Standing on the shoulders of giants

Well, if others are fiddling,  I’ll throw in my two-penneth worth!

Firstly on the Ebacc. On the face of it, it sounds like the sort of sensible Options advice that would be given at the end of KS3:  “You’ve got to take English, Maths and Science, a Humanities and a Modern Foreign Language”.  But the reality is that:

  • Mr. Gove seems to want to give precedence to some subjects over others:  the restriction (real, imaginary or as an unanticipated consequence) of the Arts and Technologies in the KS4 landscape is a disgrace – especially given that they are major industries in the UK.
  • Secondly that Mr. Gove appears to know more about how to teach a subject than the professionals, since he wants to prescribe subject content (at least in History).
  • And thirdly, the slur on the integrity of all teachers:  that coursework might be subject to abuse.

I’ve oft heard it said that students are coming out of education without the necessary skills to write a letter or understand their pay-slip or a bill.  Surely every student needs to leave school with a good level of literacy and numeracy,  the good sense to know what’s dangerous,  and to be able to cook and fend for themselves. Would it not be better to say that a student has to continue to study Life Skills until they can maintain a certain Level (which could be moderated)?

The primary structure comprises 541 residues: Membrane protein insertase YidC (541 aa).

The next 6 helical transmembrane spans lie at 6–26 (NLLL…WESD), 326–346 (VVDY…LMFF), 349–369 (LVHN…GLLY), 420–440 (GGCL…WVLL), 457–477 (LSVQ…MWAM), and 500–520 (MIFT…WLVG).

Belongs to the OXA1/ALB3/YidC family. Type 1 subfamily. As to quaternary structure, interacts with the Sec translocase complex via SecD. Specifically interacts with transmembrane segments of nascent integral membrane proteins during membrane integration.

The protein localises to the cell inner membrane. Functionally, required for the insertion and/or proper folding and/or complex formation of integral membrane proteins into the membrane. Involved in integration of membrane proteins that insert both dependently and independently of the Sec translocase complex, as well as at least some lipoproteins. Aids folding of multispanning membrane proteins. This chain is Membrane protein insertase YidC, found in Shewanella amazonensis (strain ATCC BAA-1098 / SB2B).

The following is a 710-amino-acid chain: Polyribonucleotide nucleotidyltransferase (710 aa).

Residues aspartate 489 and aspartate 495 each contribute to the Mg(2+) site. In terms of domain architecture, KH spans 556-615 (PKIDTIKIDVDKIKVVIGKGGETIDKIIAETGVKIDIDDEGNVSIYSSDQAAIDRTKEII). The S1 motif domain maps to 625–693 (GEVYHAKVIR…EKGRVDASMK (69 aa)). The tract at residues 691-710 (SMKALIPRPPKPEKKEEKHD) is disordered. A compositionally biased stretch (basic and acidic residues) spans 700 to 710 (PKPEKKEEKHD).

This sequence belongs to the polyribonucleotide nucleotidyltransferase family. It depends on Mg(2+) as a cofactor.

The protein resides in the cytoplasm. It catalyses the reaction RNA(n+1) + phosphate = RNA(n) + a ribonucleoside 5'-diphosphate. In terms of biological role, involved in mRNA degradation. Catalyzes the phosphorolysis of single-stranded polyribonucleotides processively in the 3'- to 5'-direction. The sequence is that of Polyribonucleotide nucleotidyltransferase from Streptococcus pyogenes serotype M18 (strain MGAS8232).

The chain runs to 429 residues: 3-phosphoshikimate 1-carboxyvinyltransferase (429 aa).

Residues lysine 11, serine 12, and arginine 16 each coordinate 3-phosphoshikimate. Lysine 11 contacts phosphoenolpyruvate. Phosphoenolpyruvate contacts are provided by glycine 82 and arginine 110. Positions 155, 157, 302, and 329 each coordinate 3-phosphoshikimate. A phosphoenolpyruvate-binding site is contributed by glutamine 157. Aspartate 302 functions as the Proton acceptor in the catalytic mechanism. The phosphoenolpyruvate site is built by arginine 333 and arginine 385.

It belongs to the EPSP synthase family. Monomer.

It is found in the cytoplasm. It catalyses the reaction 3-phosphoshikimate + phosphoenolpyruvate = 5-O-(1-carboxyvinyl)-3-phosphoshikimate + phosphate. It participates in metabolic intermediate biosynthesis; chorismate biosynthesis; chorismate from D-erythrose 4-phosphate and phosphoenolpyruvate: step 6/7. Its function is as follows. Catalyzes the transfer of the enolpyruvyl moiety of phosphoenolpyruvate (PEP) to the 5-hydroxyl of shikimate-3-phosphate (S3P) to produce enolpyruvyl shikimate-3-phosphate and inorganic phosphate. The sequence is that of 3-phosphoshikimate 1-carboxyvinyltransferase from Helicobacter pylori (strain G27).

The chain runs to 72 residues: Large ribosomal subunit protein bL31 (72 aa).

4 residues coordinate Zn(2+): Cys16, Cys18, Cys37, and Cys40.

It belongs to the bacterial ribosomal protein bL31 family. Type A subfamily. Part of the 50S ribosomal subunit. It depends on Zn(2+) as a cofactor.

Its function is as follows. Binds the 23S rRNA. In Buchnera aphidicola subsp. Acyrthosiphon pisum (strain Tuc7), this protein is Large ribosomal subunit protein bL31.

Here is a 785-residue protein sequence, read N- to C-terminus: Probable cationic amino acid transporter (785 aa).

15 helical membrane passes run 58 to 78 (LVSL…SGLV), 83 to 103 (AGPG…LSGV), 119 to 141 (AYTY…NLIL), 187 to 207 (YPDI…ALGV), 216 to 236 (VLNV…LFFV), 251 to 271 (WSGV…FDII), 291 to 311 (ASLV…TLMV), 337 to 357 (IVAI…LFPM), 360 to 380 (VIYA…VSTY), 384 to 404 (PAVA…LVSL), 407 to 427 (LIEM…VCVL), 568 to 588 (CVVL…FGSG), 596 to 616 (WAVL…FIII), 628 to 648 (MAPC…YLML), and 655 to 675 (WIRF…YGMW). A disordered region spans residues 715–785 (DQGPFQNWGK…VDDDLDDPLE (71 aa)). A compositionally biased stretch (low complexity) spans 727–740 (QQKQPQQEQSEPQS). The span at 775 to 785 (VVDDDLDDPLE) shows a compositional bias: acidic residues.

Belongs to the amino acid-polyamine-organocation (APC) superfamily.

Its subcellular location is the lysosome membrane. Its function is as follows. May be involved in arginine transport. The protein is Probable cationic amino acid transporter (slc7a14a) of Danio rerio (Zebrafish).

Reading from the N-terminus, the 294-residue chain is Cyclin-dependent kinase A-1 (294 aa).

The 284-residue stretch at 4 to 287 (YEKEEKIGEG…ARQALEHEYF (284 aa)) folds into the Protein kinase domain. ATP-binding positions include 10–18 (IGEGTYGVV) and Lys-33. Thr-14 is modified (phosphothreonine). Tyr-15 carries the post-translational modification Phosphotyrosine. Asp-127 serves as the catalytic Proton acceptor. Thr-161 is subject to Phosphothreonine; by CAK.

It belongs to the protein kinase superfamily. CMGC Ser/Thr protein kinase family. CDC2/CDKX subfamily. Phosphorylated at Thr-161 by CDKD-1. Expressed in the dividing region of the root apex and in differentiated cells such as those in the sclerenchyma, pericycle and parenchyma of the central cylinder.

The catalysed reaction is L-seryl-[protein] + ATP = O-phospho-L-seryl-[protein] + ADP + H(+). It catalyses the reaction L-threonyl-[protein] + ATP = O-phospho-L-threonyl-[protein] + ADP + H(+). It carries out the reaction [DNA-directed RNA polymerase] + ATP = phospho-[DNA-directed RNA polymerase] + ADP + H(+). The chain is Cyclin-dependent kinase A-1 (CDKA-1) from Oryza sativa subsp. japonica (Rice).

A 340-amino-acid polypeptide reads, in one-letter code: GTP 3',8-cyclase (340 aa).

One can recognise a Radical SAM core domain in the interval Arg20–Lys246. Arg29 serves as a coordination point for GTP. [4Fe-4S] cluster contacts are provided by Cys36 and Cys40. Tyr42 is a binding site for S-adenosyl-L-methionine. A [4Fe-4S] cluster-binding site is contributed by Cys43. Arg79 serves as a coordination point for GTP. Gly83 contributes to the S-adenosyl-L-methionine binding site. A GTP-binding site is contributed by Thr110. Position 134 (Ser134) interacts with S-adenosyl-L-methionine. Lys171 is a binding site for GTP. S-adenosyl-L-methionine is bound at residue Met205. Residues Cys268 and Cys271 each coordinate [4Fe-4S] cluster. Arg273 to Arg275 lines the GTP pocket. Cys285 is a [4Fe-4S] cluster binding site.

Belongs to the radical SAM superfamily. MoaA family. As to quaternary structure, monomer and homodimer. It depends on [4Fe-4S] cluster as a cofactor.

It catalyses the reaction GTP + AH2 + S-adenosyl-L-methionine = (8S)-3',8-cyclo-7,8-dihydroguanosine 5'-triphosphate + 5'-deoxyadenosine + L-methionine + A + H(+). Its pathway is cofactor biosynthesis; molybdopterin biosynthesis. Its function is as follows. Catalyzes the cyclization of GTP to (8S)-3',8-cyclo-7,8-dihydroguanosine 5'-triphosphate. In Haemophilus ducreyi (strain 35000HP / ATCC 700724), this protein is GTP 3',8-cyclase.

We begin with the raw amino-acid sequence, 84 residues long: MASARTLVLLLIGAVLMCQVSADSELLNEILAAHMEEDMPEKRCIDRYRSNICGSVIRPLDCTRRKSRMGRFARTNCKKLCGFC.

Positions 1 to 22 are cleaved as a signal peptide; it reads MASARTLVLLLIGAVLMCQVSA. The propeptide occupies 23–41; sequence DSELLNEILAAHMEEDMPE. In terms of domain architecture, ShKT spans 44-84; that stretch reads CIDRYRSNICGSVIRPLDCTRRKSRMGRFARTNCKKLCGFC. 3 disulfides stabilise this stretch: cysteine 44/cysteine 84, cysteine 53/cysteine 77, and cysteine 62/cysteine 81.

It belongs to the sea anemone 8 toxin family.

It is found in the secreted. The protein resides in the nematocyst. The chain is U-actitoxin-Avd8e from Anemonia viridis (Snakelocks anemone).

And at the other end;  for those aspiring to academic heights?  Well, shouldn’t a University be at liberty to make their own assessment of the potential student for themselves?

Which leaves the nitty-gritty of KS 4 & 5.

With the concept of a baccalaureate being in vogue at the moment, educationalists are re-evaluating the IBO.  I like some of the IBO philosophy – the breadth, and the (varieties of) depths too.  It feels like what a group of teachers would sit down and come up with, given half the chance.  But a baccalaureate isn’t the only model out there, and isn’t necessarily the best. The New Zealand Qualifications Authority offers Levels 1 – 3 – the equivalent of GCSE, AS and A2 for example. I’ve already posted about the merits of modules in the exam, where each piece of work is awarded points.  Moreover, if say a student happens to be a musician, but hasn’t opted to study Music, they can still get credits by doing a recital, thus the system reflects the student’s abilities.

Throughout their education, students should be exposed to a broad range of disciplines, and be allowed to pursue their interests.  Each subject needs to have a comprehensive syllabus covering knowledge and skills which increases in difficulty.  And the school curriculum needs to prepare students for more than just going to Yew-nee.

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